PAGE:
>or g++
    > prior to 3.x?



    I'm not talking about compilers, but (standardized) languages.

    >That would nearly make the point,


    I need refer to no specific imlementations to make the point
    that C and C++ are standardized and portable.

    > that C++ portability has
    > been possible


    The ISO standard C++ language is portable. And yes,
    it's possible that it is what it is.

    >(but not commonly adhered to)


    ISO C and ISO C++ are standardized, portable languages.
    What folks do or not with them does not change this fact.

    > for about a year,


    You don't get out much do you? :) C++ has been standardized
    since 1998.

    >compared to
    > over 20 for C.


    C has not been standardized for 20 years. It was first
    standardized in 1990 (or 1989, depending upon whom you ask).

    -Mike
     
    Mike Wahler, Oct 6, 2003
    #16
  17. cody

    osmium Guest

    cody writes:

    > in C there arent the simplest things present like constants, each struct

    and
    > enum have to be prefixed with "struct" and "enum". iam sure there is much
    > more.


    The only real difference from C++ is in the syntax. I think (perhaps
    wrongly) of the thing you are describing as a mini namespace thing.
    --
    comp.lang.c.moderated - moderation address:
     
    osmium, Oct 6, 2003
    #17
  18. cody

    Jack Klein Guest

    On 05 Oct 2003 21:37:06 GMT, "cody" <> wrote
    in comp.std.c:

    > no this is no trollposting and please don't get it wrong but iam very
    > curious why people still use C instead of other languages especially C++.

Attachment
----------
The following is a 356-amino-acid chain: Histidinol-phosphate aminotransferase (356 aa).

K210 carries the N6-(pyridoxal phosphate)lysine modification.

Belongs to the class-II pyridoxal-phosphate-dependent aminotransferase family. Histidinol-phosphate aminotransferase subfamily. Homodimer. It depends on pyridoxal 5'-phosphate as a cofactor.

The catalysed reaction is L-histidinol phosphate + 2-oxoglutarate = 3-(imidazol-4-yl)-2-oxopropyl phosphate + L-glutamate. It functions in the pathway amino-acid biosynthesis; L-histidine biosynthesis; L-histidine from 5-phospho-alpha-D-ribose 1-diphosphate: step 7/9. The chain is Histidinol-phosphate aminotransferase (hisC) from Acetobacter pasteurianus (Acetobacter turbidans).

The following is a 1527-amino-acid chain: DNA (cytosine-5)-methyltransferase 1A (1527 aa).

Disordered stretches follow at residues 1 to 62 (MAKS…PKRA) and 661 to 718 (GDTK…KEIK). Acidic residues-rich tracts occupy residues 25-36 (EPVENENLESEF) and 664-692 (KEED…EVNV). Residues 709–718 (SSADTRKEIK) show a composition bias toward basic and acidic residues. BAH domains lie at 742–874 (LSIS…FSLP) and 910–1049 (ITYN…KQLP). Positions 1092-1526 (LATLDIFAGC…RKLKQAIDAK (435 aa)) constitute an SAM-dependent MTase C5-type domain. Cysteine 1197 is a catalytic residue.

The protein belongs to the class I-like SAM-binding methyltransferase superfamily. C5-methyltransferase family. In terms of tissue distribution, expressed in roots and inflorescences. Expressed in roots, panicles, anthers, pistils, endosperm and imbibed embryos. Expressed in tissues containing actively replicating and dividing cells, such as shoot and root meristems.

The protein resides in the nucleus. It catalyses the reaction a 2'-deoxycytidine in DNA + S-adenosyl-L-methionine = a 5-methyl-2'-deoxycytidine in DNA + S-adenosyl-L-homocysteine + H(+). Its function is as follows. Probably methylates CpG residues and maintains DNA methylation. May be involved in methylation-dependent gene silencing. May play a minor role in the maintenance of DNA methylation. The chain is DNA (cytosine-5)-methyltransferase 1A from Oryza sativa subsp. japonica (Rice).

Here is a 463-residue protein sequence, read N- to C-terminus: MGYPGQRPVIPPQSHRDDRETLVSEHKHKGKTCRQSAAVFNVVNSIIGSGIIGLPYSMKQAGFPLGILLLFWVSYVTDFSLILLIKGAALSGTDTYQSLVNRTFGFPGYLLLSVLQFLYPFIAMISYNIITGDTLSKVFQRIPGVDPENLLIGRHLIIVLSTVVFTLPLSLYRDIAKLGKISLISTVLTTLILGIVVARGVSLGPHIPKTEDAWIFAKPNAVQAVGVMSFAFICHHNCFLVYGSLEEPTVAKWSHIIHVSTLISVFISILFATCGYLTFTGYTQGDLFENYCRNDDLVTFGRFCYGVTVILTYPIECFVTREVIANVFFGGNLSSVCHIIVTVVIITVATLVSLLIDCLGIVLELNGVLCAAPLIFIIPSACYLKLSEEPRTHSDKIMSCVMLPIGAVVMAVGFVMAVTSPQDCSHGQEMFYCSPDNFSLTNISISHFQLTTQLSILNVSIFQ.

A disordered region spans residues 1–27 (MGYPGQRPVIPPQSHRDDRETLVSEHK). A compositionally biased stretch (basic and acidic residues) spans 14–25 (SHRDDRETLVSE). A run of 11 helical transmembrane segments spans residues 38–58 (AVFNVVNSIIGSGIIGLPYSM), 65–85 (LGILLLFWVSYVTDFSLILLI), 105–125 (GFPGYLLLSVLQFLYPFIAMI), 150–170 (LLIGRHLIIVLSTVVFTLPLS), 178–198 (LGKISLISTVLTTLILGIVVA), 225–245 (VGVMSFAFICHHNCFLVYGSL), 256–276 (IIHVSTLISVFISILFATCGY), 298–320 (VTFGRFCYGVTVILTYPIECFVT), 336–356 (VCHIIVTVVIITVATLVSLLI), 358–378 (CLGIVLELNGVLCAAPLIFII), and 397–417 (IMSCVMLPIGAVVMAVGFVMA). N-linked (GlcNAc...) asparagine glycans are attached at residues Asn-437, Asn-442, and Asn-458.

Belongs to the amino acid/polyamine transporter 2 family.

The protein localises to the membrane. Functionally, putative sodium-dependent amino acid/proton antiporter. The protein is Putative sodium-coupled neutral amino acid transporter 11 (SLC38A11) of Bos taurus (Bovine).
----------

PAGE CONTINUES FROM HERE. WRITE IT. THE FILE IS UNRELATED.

This post is completely off-topic in all three of the newsgroups to
    which you posted it, although the moderator of comp.lang.c.moderated
    apparently disagrees with me.

    It is particularly off-topic in comp.std.c, which discusses the past,
    present, and future of the ISO/IEC International Standard for the C
    programming language. As far as the standard is concerned, there is
    literally no language other than C, although C++ is mentioned a few
    times in non-normative footnotes.

    > i heard people say C++ is slower than C but i can't believe that. in pieces


    What people? What are their qualifications to make such a statement?
    What evidence have they provided to prove the statement?

    And what are your qualifications to refute such a statement? What
    evidence do you have to disprove it?

    > of the application where speed really matters you can still use "normal"
    > functions or even static methods which is basically the same.
    >
    > in C there arent the simplest things present like constants, each struct and
    > enum have to be prefixed with "struct" and "enum". iam sure there is much